DEDHAM, MASS. (WHDH) - The defense in the Karen Read murder trial rested its case Monday, setting the stage for closing arguments and jury deliberations after nearly two months of testimony. 

The trial began in late April and the prosecution called more than 60 witnesses before resting its case on Friday. 

Defense attorneys called a total of six witnesses. 

Closing arguments are now scheduled for Tuesday. Each side will be limited to one hour for their arguments. 

“You want to see what the definition of motor mouth is?” said defense attorney Alan Jackson while leaving the courthouse Monday. “That’s going to be tomorrow.” 

Monday’s proceedings included testimony from three witnesses, including a retired medical examiner who testified he believed injuries to victim John O’Keefe’s right arm are consistent with a dog attack, rather than an interaction with the tail light of Read’s Lexus, as the prosecution has claimed. 

“One of the things that struck me was there was a distinct absence of bruising on the torso,” said Dr. Frank Sheridan. 

The prosecution claims Read hit O’Keefe with her SUV and left him to die in a snowbank. 

The defense claims O’Keefe, who was a Boston police officer, was beaten to death at the Canton home where he was later found unresponsive in the snow. The defense also claims O’Keefe was bitten and clawed by a dog. 

Sheridan reviewed photos and autopsy reports but did not examine O’Keefe’s body. 

As he was cross examined, he testified he was unaware DNA testing done on swabs from wounds to O’Keefe’s arm found no evidence of a canine attack. 

“I wasn’t aware of that, I must admit,” he said.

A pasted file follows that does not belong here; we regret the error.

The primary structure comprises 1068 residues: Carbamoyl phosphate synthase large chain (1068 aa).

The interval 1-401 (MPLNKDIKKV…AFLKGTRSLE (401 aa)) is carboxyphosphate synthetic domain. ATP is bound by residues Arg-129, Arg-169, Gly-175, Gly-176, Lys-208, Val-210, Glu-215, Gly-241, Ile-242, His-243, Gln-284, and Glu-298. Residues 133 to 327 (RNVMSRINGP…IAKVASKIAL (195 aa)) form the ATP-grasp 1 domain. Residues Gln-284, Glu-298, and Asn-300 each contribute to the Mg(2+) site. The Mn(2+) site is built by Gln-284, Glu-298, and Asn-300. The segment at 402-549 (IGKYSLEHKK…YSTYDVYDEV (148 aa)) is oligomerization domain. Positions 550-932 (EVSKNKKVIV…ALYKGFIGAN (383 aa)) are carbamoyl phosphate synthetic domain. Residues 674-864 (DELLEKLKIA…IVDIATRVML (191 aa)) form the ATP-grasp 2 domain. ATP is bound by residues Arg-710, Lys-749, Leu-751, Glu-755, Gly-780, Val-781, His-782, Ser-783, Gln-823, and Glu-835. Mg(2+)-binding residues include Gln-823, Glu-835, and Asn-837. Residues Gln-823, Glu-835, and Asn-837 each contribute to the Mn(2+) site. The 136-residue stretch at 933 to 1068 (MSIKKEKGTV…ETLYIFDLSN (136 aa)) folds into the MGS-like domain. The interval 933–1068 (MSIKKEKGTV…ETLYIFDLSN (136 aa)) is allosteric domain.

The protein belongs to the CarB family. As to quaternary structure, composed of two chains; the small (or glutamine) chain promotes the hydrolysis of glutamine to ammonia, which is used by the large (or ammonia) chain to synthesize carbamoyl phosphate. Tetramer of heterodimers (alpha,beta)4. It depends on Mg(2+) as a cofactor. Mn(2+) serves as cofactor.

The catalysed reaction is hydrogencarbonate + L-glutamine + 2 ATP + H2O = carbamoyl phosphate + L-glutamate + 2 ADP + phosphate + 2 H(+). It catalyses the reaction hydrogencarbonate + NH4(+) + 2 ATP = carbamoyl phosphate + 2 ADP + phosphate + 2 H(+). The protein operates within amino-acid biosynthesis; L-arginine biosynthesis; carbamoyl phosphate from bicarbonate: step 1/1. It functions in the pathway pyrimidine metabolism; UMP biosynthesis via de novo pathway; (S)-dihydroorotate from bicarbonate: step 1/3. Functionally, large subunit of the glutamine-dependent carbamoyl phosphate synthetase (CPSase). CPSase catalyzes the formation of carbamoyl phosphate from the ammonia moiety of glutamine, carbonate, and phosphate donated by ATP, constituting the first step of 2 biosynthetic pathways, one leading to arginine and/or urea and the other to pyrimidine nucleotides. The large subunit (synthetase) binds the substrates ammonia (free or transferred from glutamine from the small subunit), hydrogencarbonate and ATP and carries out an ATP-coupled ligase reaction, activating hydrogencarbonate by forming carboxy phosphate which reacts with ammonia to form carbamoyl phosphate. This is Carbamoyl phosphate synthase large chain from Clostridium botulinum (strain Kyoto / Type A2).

In his own testimony, an accident reconstruction expert hired by the Department of Justice as part of a separate investigation said he did various tests and concluded O’Keefe’s injuries and damage to Read’s tail light are not consistent with a pedestrian strike. 

Daniel Wolfe said he and his team fired a piece of glass out of a cannon at 37 miles-per-hour to see what the damage would look like. 

“The theory that Dr. Wentschler and I put forward is potentially an individual threw this drinking glass at the back of the Lexus, causing the tail light to fracture,” Wolfe said. 

Andrew Wentschler was a colleague of Wolfe’s who studies how the human body reacts to an application of force. 

In his testimony, he said O’Keefe would have suffered more than a major head injury and skull fracture if he had been hit by a car in the way prosecutors claim. 

“You can’t deny the science and the physics as to what would have happened if he was struck by the vehicle,” Wentschler said.

More than two years after O’Keefe’s death, Read’s trial got underway in late April. 

With her fate soon in the hands of the jury, Read was asked on Monday if she was feeling confident. 

“I am,” she told 7’s Jonathan Hall. “Absolutely.” 

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